The Piper Malibu Mirage equipped with a hydrogen engine developed by ZeroAvia crashed during a test flight on April 29, 2021. The aircraft, registered as G-HYZA, was forced to make an emergency landing in a field near Cranfield Airport, about 100 kilometers (62 miles) north of London, United Kingdom. No injuries were reported, but the plane was slightly damaged.

“The aircraft landed normally on its wheels in a flat grass field and almost came to a stop, but was damaged as it caught the left main gear and wing in the uneven terrain at the end of the field at low speed,” ZeroAvia reported. “After the landing, the crew were able to safeguard the battery and safely release hydrogen from the onboard tanks, following ZeroAvia safety protocol; no fluid leaks were observed at the time.”

An investigation was opened by the Air Accident Investigation Branch of the British Department for Transport.

The six-seater Piper used as a demonstrator for the HyFlyer project carried out its maiden flight fitted with a purely electric motor in June 2020. The aircraft made its first flight powered by a hydrogen fuel cell in September of the same year. According to ZeroAvia, the incident took place during the 6th flight in this configuration.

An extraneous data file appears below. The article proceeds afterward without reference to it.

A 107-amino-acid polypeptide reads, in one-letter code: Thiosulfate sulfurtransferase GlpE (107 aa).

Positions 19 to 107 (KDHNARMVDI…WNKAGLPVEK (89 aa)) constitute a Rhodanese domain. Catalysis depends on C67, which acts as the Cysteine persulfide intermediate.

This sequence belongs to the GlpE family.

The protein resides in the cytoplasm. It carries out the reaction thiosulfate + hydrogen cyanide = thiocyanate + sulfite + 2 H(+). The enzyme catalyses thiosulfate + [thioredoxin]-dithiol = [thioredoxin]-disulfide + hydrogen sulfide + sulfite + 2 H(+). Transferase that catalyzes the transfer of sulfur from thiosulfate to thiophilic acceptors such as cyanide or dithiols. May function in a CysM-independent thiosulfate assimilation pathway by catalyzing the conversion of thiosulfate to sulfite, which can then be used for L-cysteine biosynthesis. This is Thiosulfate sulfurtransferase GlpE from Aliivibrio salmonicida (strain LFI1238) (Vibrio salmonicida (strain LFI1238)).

Hydrogen is considered as a possible solution for manufacturers to decarbonize aviation, as the only byproducts of that energy are water and heat. ZeroAvia ambitions to develop an aircraft with a fuel cell engine that can transport 10 to 20 people for regional flights of up to 800 kilometers (500 miles), as well as an engine capable of powering a 50-or-plus seat aircraft. While the incident will disrupt the demonstration campaign, the manufacturer said the two developments should not be affected.

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The Californian startup ZeroAvia claims to have completed the world’s first flight of a commercial-grade aircraft powered by a hydrogen fuel cell.